I got sick in what was supposed to be the closing chapter of my doctorate. At first, my spine and hip hurt. Later, my eyes started to get excruciatingly irritated and red. Then it became hard to walk and to stay awake. Stubborn, I only went to the doctor when I stopped being able to go to the bathroom without bleeding profusely.
My physician at the university told me he had younger patients than me with cancer. I needed diagnostics, urgently. The university health service sent me to a financial counselor afterwards to warn me what would happen next: my student insurance wasn't going to cover the testing.
The hospital lived up to its reputation. Someone with a face I don't recall asked me how much I could pay that day. I had the presence of mind to ask for lower and upper bounds on what I might expect for the final tally. She capably but absently walked me through what anesthesia might do to the bill.
I contemplated death a lot. I thought about the research I wasn't going to finish and the debt I would likely leave my family. At the time, I was still in love with someone I hadn't talked to in a long time. I was too scared to call her, so I'd imagine her face and think about the things we'd talk about when the time came.
Meanwhile my spine continued to speak to me. It told me every day: you're going to die, and it won't be pretty.
I called her once, but I didn't tell her why.
The hospital did its job in determining it wasn't cancer. It didn't do the other job, though: telling me what was actually wrong. Time stretched on, and the condition relented slightly – enough where I could fake functionality. The debt from the hospital mounted. Now I needed to sell my services as a technologist in order to continue to stay in grad school and finish my degree. Thus, I became a businessman.
Before long, the disease woke up again. This time I knew what the hospital would and wouldn't do. So, I scraped together money and paid for my own genetic testing and did the analysis myself.
It took me a week of reading and playing with genetic risk models. When I was done I made a crude application demonstrating the analysis so that others might benefit.
I learned that I have a middling-rare autoimmune condition that attacks the spine and the eyes. Another genetic risk factor exacerbates the problem and causes some unusual complications.
My spine hurt because it was gradually knitting together new bone. Unchecked, the disease would essentially create a completely fused mass. My eyes hurt because my immune system was destroying them; untreated I could potentially go blind. On average, it takes something like 11 years for someone to be properly diagnosed. It tends to strike young men, precisely when it hit me, in the late 20s.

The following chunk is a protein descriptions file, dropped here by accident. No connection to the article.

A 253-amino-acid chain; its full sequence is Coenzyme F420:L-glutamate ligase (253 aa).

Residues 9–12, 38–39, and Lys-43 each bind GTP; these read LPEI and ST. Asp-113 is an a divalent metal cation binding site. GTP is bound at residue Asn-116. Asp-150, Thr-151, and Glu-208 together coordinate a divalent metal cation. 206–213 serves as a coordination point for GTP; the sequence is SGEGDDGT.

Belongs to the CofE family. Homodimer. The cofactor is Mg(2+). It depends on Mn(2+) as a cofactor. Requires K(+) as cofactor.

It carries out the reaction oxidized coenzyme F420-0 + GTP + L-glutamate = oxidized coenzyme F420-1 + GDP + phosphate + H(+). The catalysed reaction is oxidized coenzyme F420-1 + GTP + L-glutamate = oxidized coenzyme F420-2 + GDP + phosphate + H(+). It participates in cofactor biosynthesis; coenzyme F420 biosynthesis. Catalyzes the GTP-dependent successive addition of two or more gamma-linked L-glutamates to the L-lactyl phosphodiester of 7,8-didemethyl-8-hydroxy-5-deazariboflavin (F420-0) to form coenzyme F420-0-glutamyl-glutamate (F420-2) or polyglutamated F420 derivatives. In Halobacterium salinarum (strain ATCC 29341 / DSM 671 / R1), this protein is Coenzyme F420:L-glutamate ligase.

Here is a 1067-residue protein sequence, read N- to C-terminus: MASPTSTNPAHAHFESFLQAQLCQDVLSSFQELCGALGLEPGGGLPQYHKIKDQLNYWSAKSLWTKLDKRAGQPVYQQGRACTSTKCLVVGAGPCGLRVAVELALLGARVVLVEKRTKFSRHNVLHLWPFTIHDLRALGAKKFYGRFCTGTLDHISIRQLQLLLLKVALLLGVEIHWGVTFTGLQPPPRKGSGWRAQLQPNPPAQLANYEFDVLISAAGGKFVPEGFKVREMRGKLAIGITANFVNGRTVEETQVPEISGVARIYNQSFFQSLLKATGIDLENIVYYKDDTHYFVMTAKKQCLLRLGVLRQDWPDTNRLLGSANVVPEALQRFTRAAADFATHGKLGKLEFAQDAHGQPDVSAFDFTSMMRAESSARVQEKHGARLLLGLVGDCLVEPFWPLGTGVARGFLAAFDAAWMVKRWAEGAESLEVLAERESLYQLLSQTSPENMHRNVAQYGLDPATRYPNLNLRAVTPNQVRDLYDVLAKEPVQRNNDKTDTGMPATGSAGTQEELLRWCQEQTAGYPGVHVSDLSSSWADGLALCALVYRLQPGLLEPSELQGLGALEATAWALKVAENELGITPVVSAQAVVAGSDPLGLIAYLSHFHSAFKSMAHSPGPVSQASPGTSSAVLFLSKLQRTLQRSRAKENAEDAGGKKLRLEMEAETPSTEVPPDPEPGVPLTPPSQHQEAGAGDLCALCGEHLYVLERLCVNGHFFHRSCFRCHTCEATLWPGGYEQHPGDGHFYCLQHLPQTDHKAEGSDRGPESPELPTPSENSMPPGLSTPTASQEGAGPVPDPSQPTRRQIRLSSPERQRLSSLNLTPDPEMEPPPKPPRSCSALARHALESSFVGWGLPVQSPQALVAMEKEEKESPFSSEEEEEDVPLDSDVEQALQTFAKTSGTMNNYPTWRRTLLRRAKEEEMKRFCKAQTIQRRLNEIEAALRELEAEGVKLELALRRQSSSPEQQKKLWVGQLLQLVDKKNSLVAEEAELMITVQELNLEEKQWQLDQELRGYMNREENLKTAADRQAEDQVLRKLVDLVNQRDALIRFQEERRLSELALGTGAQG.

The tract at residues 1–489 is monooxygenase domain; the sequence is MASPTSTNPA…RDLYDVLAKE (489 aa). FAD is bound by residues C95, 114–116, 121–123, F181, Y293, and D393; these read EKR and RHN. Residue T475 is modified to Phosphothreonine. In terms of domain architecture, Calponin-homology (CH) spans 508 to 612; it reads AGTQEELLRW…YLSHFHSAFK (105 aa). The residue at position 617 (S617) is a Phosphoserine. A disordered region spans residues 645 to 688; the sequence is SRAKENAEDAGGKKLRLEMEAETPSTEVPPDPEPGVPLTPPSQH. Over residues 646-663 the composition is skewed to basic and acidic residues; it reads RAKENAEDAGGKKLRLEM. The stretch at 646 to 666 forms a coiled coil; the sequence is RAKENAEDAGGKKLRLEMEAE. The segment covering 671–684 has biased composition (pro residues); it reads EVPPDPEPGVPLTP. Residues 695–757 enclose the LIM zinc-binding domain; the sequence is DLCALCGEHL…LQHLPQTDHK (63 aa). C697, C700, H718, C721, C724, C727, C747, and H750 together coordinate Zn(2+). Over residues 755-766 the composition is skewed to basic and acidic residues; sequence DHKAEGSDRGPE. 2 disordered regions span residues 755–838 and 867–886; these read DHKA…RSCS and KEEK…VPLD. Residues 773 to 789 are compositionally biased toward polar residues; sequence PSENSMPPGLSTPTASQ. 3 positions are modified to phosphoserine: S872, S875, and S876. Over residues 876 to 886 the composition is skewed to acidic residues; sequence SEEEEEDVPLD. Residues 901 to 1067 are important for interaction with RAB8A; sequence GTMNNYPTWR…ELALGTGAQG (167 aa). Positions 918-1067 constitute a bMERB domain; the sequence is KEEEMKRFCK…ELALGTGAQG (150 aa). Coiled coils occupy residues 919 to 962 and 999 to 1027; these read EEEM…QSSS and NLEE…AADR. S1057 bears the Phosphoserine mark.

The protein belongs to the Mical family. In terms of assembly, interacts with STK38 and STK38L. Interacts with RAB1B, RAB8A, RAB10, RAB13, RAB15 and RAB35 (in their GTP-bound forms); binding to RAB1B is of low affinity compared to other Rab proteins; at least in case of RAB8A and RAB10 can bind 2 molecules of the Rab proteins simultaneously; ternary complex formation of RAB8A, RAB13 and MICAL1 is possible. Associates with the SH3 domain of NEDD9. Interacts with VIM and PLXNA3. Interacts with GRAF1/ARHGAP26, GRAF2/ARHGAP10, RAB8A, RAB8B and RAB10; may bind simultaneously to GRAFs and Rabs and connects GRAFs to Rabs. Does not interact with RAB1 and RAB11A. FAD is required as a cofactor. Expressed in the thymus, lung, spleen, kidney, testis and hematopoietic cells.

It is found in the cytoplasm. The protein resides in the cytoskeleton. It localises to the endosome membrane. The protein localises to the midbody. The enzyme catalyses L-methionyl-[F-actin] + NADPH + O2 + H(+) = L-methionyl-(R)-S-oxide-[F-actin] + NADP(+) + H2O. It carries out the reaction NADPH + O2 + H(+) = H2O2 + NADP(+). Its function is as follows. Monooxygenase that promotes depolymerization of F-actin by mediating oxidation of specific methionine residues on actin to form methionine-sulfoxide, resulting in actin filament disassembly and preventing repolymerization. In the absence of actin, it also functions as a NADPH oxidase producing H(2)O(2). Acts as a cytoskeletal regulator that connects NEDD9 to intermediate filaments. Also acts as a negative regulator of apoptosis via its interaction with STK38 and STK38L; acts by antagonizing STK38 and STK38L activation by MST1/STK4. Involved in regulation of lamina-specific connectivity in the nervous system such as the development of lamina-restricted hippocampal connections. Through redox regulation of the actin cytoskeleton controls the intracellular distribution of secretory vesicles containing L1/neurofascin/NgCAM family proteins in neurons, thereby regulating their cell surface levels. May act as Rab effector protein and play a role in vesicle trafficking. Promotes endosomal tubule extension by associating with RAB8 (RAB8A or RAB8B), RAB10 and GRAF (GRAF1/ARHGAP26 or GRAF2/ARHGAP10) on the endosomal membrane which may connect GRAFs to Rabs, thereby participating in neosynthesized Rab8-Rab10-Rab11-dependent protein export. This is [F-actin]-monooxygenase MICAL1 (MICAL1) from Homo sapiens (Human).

I went back to the hospital, this time armed with a hypothesis. The diagnosis came quickly. New insurance battles began.
What followed, in the second awakening of my disease, was an education. My spine continued to speak to me. This time I knew it was lying when it told me it would kill me. It would merely cripple and deform me, instead.
The body and the mind, under sufficient stress, rebels from normal consciousness. One becomes acquainted with altered states – not in the sense of a recreational drug, or the fullness of prayer or meditation. The brain finds the more primal place; that old one we tend to forget as soon as we see it.
My experience of it was a little like Jung's concept of active imagination – I would try to gently steer a waking dream when my spine would not permit me to sleep.
There was a place I found myself returning to often. It was a star.
More accurately, it was a magnetar-pulsar. In the fugue, I hallucinated that my skin could somehow "hear" magnetism. I could "hear" its pulsation (likely my own heartbeat) as it rotated distantly in the void.
Usually I perceived the magnetar as a tiny but infinitely bright blue spark in the distance. A charismatic pinprick of light, really. As I approached it, the skin-sound synthesia strengthened until it became overwhelming.
I wanted to believe its magnetic radiation could become powerful enough to interfere with the normal firing of the neurons in my brain. In the waking dream, proximity to the star would erase the "me" that feels pain and leave me aware only of a raw pulsation and the perception of the essence of the color blue. Beholding this mad spinning thing, a screaming giant star, was liberation. I imagined dipping my head willingly in the radiation, entering the gateway into the first jhana.
Please don't judge me if the physics or biology are wrong; I apparently needed an image to survive and this was the best I had.
The best musical analog I can give you is this:
With good headphones, closed eyes and sufficient (i.e. slightly excessive) volume, it reminds me of being in the presence of the magnetar.
Needless to say, I survived the second awakening of the disease. Gradually the disease came under control. Some of the pain relented because only the active knitting of bone hurts. Once it is done, it is done. The right medication also helps.
In the meantime, what they say about things that don't kill you is true. I finished my doctorate. I grew my business. I more than paid my debts. I fell in love again.
I haven't seen the magnetar lately, but I know where it lives. It gave me an education in extremity, in what happens when the fight goes bad. You don't get to win every round. Fight on anyway.